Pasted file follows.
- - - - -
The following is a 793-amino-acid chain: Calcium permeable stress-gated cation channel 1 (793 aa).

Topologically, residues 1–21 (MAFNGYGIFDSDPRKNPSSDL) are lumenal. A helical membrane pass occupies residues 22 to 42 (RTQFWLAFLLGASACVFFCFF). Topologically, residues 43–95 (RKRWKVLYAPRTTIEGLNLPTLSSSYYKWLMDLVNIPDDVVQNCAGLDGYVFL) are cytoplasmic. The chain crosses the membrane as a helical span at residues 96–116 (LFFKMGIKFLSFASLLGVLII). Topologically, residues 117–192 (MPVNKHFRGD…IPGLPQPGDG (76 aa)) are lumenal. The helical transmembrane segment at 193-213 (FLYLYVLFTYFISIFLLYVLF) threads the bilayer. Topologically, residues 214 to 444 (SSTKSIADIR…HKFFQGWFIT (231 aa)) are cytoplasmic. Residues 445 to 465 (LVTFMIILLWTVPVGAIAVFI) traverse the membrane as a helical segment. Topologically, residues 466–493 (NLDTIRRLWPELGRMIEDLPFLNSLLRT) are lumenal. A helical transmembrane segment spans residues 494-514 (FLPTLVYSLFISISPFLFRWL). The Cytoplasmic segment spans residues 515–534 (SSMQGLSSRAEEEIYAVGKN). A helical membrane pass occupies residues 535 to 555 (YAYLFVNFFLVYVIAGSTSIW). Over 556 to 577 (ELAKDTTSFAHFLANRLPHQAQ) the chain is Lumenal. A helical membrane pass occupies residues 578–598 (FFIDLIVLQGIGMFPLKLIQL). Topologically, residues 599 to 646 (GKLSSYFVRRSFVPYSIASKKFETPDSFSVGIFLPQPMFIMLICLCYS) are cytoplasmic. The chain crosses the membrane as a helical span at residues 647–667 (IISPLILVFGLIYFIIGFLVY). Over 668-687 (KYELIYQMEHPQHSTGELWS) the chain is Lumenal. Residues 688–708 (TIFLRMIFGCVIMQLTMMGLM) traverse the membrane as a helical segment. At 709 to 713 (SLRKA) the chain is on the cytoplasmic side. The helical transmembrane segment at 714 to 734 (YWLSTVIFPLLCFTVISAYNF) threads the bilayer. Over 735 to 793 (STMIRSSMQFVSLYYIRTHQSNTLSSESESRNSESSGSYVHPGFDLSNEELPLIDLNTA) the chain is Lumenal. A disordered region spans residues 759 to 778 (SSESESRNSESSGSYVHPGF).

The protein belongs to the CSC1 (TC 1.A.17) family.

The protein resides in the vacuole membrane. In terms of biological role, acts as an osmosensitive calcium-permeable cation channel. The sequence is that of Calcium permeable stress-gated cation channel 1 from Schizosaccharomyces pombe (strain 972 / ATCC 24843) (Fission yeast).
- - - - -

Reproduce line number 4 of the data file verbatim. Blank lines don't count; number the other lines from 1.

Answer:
The protein resides in the vacuole membrane. In terms of biological role, acts as an osmosensitive calcium-permeable cation channel. The sequence is that of Calcium permeable stress-gated cation channel 1 from Schizosaccharomyces pombe (strain 972 / ATCC 24843) (Fission yeast).